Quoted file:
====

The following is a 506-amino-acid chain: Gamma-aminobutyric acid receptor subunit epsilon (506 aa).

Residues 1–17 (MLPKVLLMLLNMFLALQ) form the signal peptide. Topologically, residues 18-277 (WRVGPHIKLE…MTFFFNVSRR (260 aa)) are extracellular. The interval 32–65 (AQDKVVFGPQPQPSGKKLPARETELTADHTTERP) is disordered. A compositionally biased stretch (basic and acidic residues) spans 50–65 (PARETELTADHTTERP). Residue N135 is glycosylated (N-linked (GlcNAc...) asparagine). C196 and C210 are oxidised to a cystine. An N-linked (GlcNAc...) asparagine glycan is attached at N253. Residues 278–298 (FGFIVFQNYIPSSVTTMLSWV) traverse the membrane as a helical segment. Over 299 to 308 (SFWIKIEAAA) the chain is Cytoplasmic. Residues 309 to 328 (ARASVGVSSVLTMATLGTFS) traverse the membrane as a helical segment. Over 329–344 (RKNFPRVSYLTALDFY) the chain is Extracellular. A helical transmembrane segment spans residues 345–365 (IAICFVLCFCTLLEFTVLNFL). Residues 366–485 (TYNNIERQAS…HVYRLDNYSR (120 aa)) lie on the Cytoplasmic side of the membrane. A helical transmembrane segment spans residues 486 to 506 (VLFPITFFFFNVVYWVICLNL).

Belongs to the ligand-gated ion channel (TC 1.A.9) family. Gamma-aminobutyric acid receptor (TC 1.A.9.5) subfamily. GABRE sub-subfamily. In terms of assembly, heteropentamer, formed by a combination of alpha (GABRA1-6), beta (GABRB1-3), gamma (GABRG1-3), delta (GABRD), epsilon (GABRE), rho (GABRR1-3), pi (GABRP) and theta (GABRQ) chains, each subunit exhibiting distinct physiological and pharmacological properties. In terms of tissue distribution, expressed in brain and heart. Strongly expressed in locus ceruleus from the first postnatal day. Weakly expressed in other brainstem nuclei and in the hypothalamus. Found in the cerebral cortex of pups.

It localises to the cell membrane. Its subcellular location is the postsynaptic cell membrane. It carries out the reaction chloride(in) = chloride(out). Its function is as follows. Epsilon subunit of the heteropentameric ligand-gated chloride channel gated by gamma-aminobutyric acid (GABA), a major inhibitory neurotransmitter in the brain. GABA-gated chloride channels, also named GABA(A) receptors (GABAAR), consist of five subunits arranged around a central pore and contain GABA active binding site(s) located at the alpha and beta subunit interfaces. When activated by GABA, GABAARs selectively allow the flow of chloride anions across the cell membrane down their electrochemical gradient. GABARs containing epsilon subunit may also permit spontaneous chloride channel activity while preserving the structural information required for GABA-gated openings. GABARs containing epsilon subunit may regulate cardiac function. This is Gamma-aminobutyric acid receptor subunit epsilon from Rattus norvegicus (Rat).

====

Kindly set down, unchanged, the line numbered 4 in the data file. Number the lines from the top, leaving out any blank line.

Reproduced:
It localises to the cell membrane. Its subcellular location is the postsynaptic cell membrane. It carries out the reaction chloride(in) = chloride(out). Its function is as follows. Epsilon subunit of the heteropentameric ligand-gated chloride channel gated by gamma-aminobutyric acid (GABA), a major inhibitory neurotransmitter in the brain. GABA-gated chloride channels, also named GABA(A) receptors (GABAAR), consist of five subunits arranged around a central pore and contain GABA active binding site(s) located at the alpha and beta subunit interfaces. When activated by GABA, GABAARs selectively allow the flow of chloride anions across the cell membrane down their electrochemical gradient. GABARs containing epsilon subunit may also permit spontaneous chloride channel activity while preserving the structural information required for GABA-gated openings. GABARs containing epsilon subunit may regulate cardiac function. This is Gamma-aminobutyric acid receptor subunit epsilon from Rattus norvegicus (Rat).